Hervey Brooks, Connecticut Farmer-Potter; A Study of Earthenware from His Blotters, 1822-1860.  Paul Lynn.  State University of New York College at Oneonta/New York.  1969.

Lead Glazed Pottery.  Edward Atlee Barber.  Museum of Philadelphia/Philadelphia.  1907.

 

Lard Pot

May 1, 2011

The lard pot.  In relation to today’s efforts to explore clay’s vast plastic  potential, a momentary glance at this form says it all.  A somewhat curvy cylinder.  Big deal.  But nothing is a big deal if you only take a moment to consider it.

First, some history.  The “pot” in question is differentiated from it’s primordial sibling the “pan” by being taller than it is wide.  “Lard pot” is simply a reference to a specific function; storing festering, fly-covered animal fat for use in baking and cooking.  The form served a wide variety of uses both in the U.S. and its original home in Europe and the British Isles.  Several branches of the ceramic family trace their lineage to this original shape; handles led to pitchers; constricted rims became jugs; lids led to bean pots and ultimately casseroles…  But the ‘lard pot’ as a distinct form continued throughout.

Actually this is one of the oldest items in the Anglo-American potting tradition.   It was among the first forms to be made in England’s North American Colonies.  It’s production lasted two millennia until it’s extinction a mere hundred years or so ago.  So ubiquitous was this form that it’s difficult, by sight alone, to ascribe surviving examples to a particular period, place or maker.

The staying power of such a shape – passing through so many generations of hands, so many clays, so many wheels, so many kilns, so many decorative fads, across so many war-torn country sides, buffeted by so many economic and technological storms – is something remarkable.

The lard pot could be placed in a pantheon of archetypal pottery forms, along with other ‘long-distance runners’ like the Spanish/Muslim ánfora, the African beer pot, the Central American comal, and the Asian rice bowl.

Unfortunately, the lard pot epitomizes the clumsy, pedestrian nature of popular contemporary conceptions of early Redware.  But when executed in the hands of a master, it was a study in control.  With no handles, spouts, lids – or even glaze – to hide behind, proportions were critical.  The relation between base, belly and rim had to swell out enough for storage and ease of content removal, without being squat or dumpy.

To make a “lard pot” today is to converse with all those potters who laid out the path before us.  Feeling the old potters presence is a rare thing.  But when it happens, you’re in good company.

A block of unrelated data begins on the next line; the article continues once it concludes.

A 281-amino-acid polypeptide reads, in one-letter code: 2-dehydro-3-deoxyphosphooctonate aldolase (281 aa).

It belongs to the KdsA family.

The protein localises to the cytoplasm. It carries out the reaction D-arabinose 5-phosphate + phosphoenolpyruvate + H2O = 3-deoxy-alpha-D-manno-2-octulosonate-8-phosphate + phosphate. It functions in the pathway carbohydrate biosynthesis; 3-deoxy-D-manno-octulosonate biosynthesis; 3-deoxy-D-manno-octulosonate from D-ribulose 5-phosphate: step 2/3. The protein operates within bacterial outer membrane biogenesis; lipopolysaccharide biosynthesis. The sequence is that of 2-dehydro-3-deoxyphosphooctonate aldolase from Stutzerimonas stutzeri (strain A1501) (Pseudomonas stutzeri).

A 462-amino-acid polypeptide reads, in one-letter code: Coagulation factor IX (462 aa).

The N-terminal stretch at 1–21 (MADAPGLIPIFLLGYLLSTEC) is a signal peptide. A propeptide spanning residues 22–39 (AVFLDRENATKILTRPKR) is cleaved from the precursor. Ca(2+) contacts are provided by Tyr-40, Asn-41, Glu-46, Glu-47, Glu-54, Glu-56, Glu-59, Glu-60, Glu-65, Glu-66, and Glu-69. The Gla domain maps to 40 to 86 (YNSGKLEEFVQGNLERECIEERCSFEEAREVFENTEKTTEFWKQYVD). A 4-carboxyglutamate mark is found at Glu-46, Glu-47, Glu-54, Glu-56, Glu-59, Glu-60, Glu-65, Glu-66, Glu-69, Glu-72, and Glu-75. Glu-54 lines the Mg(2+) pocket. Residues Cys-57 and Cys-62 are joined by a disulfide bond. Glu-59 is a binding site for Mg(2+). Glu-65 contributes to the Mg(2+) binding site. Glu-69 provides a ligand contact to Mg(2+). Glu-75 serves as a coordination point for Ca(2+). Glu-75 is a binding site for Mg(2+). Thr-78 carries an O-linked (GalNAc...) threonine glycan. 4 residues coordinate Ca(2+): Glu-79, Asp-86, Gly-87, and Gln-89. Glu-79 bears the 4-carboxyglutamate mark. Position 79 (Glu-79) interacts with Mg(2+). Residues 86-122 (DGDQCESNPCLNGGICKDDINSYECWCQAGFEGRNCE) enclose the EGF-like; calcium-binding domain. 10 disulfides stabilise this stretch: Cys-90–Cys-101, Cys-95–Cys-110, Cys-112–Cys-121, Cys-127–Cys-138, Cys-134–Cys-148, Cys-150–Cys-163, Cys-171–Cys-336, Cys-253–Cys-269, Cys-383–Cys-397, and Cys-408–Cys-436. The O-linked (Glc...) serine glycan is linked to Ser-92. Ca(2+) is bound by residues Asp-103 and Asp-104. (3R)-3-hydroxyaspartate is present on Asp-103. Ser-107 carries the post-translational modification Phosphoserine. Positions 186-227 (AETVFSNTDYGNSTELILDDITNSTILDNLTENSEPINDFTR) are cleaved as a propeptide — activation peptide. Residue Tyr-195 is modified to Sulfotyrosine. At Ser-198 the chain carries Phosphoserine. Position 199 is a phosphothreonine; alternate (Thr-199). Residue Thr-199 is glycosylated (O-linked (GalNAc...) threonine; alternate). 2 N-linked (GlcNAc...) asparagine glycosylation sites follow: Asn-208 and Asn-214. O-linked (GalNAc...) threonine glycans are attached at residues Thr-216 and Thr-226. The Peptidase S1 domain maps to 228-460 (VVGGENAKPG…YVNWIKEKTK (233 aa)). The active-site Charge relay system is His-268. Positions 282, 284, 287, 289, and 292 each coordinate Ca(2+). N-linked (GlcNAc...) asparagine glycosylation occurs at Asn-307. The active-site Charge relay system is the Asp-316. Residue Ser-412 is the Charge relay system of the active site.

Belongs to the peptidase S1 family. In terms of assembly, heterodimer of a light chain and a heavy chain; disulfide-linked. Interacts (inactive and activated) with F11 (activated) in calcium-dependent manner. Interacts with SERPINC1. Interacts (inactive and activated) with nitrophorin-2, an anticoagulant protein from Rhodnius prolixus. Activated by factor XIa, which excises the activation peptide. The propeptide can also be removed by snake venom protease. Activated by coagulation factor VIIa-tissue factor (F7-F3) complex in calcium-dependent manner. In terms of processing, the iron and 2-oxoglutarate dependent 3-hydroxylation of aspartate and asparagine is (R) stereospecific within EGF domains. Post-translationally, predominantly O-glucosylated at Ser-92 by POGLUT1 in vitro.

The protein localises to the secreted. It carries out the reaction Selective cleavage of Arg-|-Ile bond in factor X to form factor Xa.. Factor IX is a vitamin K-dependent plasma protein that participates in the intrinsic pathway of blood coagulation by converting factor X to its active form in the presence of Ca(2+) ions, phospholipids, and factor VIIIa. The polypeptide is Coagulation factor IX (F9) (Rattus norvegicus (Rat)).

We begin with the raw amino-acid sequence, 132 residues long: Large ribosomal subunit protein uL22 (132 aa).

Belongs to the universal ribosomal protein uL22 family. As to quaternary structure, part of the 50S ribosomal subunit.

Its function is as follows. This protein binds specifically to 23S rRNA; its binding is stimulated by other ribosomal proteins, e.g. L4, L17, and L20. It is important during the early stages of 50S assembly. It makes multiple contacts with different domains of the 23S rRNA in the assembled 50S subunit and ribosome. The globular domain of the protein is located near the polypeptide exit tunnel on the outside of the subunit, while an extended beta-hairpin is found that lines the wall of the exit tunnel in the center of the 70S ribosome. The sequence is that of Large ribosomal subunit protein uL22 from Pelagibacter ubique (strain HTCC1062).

Readings:
Early New England Potters and Their Wares.  Lura Woodside Watkins.  Harvard Univ Press/Cambridge MA.  1968.

The Art of the Potter.  Diana and J. Garrison Stradling.  Main Street-Universe Books/New York.  1977.

Domestic Pottery of the Northeastern United States, 1625-1850. Sarah Peabody Turnbaugh, Ed.  Academic Press/New York.  1985.

If These Pots Could Talk.  Ivor Noël Hume.  University Press of New England/Hanover, NH.  2001.

A Descriptive Dictionary for 500 Years of Spanish-Tradition Ceramics [13th through 18th Centuries].  Florence and Robert Lister.  Special Publication Series, Number 1/The Society for Historical Archeology.  1980.

Ceramics in America.  Ian Quimby, Ed.  University Press of Virginia/Charlottesville.  1972.

Teapot as Teapot

April 10, 2011

Traveling south on Interstate 91 in Massachusetts, just past Exit 23 for Whately (near mile marker 32.2), you can see on the right at the end of a frontage road an old farmhouse facing the highway.  Originally, this house faced north, perpendicular to the road.  It was moved sideways to avoid demolition when I 91 was built.  Somebody knew who used to live there and didn’t think the place should be razed, it’s history forgotten.  At the beginning of the 19th century it was the home of Thomas Crafts. Thomas Crafts Portrait

Here in 1806 Thomas Crafts began a lead glazed earthenware  “Tea  Pot Manufactory.”  He, a younger brother and a boy employed to wedge clay threw 2,067 dozen teapots a year for 27 years.  Some sold locally, but most went to New York and Pennsylvania, at $1.00/doz. wholesale.  That a rural potter in the early 1800’s could successfully compete with English “Brown Betty” teapots was remarkable.

Anyone lucky enough to have held a Crafts teapot can understand the feat.  His teapots were impeccable.  Paper thin.  Their super glossy jet black glaze needed two firings, unusual for any redware pottery at the time.  Sanford Perry, another Whately potter, developed the technique in1805, basing it on the “Jackfield” glaze originally from Shropshire, England.

Rumor had it that Crafts stole the Jackfield recipe, then muscled Perry out of town in 1822.  The actual record is more honorable (and amiable).  Perry voluntarily sold the recipe to Crafts (they may have been partners) and moved back to Troy NY, his hometown, to get into the more profitable stoneware business.